At the opposite end of the spectrum, many marketers create offers that rarely interest customers. They create email blasts, regular mailing and advertising campaigns for products they want to sell – not for products that customers want. As a result, customers disregard most marketing offers. Worse, some become annoyed at the constant barrage of irrelevant messages.
Brands can create personalized messages and improve the customer experience by following these recommendations from marketing gurus.
Limit data collection. Collect only the data you need to personalize the customer experience. Many marketers collect massive amounts of data to create their email blasts and other types of campaigns. “We must be diligent in ensuring every customer experience is relevant, and maintains and respects the customer’s level of comfort in engaging with us,” stresses Forbes contributor Blake Morgan, a customer experience expert.
Work with other departments. Make marketing invaluable to the entire company by listening to perspectives of other departments. Marketing needs to do a better job listening to the needs of management and other departments, including customer service, sales, even human resources, Morgan says. Because departments are inter-connected in today’s organizations, marketers can no longer build relationships with customers in a silo. Improved relationships with other departments facilitate the sharing of data throughout the organization.
“Marketers are commonly focused on building relationships with customers, but they must also work on building relationships inside the company,” Morgan states.
Educate the company. It’s critical for marketing to educate the entire company about the benefits of big data. Other groups in the company often assume big data is not relevant for them. Outside specialists can help train employees throughout the organization.
Seek smart data. The key is not big data. It’s smart data, writes John Gim, vice president of advanced analytic solutions at RAPP, in CEO World Magazine. Smart data brings actionable insights to troves of otherwise meaningless numbers. Delivering high-quality, personalized experiences requires more than gathering large amounts of data. It calls for building trust by connecting with customers on an emotional level. Customers seek companies they trust and align with their values.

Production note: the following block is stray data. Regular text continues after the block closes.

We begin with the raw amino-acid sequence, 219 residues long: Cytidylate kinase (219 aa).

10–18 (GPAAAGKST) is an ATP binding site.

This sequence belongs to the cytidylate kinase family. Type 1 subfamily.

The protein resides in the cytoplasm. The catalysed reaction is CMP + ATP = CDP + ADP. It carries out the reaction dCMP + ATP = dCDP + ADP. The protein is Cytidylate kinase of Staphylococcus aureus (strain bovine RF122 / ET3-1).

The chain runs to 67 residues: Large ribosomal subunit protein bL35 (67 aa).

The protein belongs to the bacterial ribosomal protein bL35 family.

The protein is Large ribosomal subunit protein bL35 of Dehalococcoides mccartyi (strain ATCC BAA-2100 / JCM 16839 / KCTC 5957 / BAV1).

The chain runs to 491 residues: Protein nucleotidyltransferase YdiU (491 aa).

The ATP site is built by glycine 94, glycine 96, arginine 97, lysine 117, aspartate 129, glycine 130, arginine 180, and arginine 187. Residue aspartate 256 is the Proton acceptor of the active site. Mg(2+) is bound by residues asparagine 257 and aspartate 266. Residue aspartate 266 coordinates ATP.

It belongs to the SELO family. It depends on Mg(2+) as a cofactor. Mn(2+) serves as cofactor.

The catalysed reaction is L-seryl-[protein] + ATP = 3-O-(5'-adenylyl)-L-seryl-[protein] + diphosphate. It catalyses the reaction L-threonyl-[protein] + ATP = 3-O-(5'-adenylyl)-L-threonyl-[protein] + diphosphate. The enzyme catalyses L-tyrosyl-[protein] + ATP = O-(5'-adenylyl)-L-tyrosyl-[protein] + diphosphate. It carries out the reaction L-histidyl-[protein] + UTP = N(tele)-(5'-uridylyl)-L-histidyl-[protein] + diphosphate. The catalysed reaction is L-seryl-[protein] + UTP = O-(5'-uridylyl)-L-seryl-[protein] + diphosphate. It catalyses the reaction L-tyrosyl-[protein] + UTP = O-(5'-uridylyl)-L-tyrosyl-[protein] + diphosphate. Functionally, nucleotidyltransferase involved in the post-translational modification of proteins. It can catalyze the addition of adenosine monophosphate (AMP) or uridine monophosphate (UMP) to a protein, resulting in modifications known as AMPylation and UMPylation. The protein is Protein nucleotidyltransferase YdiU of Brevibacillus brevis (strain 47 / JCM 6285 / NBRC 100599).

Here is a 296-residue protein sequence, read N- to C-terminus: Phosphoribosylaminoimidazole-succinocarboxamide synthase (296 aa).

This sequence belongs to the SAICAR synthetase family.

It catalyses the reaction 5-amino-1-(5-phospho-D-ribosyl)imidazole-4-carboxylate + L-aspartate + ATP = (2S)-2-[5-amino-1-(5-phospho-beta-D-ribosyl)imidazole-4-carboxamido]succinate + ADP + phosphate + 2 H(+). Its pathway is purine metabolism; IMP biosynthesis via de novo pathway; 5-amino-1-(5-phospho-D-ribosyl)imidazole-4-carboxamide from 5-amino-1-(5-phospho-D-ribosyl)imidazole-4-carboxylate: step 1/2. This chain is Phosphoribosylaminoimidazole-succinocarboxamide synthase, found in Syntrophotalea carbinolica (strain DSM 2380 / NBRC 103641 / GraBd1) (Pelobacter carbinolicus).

Secure your data. Data breaches cause customers to lose trust in organizations. Customers care about their data and want brands to actively care, as well. Follow data security best practices, offer data security training and foster a culture that places a priority on data security.
Be transparent. Be transparent with consumers about how your organization treats their data. Try to go beyond the long website notices. “Rather than a reliance on long-form disclaimers, communicate in a way your customers can understand and connect with, whether that’s through visuals, clear copy, or enjoyable content, Gim says.
Apply social media analytics. Social media analytics allow brands to customize content. While data and advanced analytics play a crucial role in understanding shopper behavior, qualitative listening tools are also critical, states the report What Shoppers Really Want from Personalized Marketing from McKinsey & Company. Regular engagement with an ongoing shopper panel, for example, and ethnographic research and observation can offer valuable, in-depth, attitudinal feedback on the impact of personalized communications.
Give them new ideas. One of the most popular personalization techniques is to remind shoppers of items they browsed but didn’t purchase in a tactic known as remarketing or retargeting. Instead, show consumers relevant recommendations they would not have thought of themselves, recommends researchers at McKinsey & Company.
Bottom Line: Many brands create personalize messages and offers to customers, but relatively few do it well. Personalized messages mean more than just inserting the customer’s name at the top of a generic email. It means connecting with the customer on an emotional level and providing customers with relevant choices that meet their needs.
William J. Comcowich founded and served as CEO of CyberAlert LLC, the predecessor of Glean.info. He is currently serving as Interim CEO and member of the Board of Directors. Glean.info provides customized media monitoring, media measurement and analytics solutions across all types of traditional and social media.